Interesting enough — but how, you might ask, does this all connect to the “very clever” routine? Or, for that matter, Jews’ own clichéd predilections for mah-jongg, mu shu and the odd Asian girlfriend?
Throughout Chinese history, the actual Jews were sufficiently few and high profile that they’re not hard to trace. Chinese conceptions of Jews today — and vice versa — aren’t always as clear. One important concept in Chinese society is diwei, or status, and it is expressed by forms of address, protocol in table manners and myriad other everyday social interactions. Besides chatty curiosity, the purpose of the Inevitable Conversation is to gauge your diwei through the normal indicators (salary, education, marriage status). Intelligence and moneymaking ability are highly respected, and if Chinese people know that you’re Jewish — even if you insist you’re here to study literature or observe rare tree ants or overthrow capitalism — it may nonetheless give your diwei a boost.
Challenge this all you like, but they’ll just shrug: “Well,” they say, “I was simply always told that Jews are smart and good at business.” And indeed they were; moreover, it’s a prejudice irrelevant to their everyday lives, not to mention that any Jews whom an average Chinese might meet are liable to be students or businessmen — not exactly the demographic to subvert the “Clever! Good at business!” stereotype.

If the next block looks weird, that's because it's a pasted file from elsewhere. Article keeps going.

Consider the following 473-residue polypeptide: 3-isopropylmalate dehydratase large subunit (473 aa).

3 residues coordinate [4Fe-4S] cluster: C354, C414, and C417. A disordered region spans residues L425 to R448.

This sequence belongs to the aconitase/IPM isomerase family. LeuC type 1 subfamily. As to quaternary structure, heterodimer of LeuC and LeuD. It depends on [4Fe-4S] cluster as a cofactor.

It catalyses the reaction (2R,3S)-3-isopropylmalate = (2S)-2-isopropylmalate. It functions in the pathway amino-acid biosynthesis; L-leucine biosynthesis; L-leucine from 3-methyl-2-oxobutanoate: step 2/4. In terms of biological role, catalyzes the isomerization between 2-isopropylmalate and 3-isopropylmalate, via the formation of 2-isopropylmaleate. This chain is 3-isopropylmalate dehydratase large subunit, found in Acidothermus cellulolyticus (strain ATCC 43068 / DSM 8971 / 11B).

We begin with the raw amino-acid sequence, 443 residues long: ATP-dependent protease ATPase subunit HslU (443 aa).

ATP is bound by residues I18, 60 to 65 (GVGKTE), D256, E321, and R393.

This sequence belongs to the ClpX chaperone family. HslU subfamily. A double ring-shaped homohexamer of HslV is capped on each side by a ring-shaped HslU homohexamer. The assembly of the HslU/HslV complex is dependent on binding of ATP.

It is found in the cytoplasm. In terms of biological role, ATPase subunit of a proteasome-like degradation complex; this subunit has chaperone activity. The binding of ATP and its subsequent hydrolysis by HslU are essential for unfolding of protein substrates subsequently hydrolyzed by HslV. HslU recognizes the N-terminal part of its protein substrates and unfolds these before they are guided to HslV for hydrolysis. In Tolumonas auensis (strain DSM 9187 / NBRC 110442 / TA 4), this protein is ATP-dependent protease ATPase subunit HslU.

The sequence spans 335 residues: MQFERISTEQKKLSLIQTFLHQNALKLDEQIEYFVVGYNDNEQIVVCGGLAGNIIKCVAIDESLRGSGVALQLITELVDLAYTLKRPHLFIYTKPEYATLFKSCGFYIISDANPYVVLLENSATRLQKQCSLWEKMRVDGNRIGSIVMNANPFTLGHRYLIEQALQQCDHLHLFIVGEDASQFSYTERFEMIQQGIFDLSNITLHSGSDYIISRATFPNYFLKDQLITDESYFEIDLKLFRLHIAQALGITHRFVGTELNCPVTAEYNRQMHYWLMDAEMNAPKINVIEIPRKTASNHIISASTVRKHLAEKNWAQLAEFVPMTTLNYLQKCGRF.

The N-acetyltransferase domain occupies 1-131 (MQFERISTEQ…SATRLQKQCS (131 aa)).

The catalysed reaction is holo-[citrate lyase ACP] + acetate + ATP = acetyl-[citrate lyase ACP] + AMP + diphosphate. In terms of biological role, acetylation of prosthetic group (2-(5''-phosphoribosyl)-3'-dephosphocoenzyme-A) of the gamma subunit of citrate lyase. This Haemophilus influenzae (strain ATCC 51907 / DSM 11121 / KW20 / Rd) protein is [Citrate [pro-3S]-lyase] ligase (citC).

Said students and businessmen, moreover, are illustrative of the disconnect between China’s Jewish past — littered with scholars and schnorrers, rich and poor, roustabouts and refugees, colorful types like Morris “Two-Gun” Cohen — and China’s staid Jewish present. The modern Jewish population is largely severed from the past: almost entirely expatriate, secular, and indistinguishable from other foreigners. Visible assertions of Jewish identity are generally restricted to the odd Chabad House or event at the Israeli Embassy, while China itself — pork juice in your vegetables, sir? — is not very hospitable to observant Jewish tourists. Outside of a few major cities, you won’t find a minyan for hundreds of miles in any direction, unless you count Israeli backpackers, who are probably too stoned to pray anyway.
The Jews of Kaifeng are the only remaining link — a tenuous one — to China’s more distant Jewish past. And they weren’t even known as such; instead, the Chinese called them “Blue-Hatted Hui,” or just another type of Chinese Muslims (not such a stretch when you consider that both groups eschew pork, worship one God, wear tiny hats and are Abraham-affiliated).
As China’s modern Jewish landscape is fairly barren, so are historical sites just that: historical, with scarce culture or community that can claim direct descent back to the earliest Jews in China. Players of the “Oh, is he/she/it Jewish?” parlor game will find anecdotes galore — Kaifeng, Shanghai, Rittenberg, “We’re the Jews of Asia!” and more — but you can’t connect the dots. If you weren’t playing the Jewish parlor game, you likely wouldn’t notice a thing, except a Shanghai synagogue or two.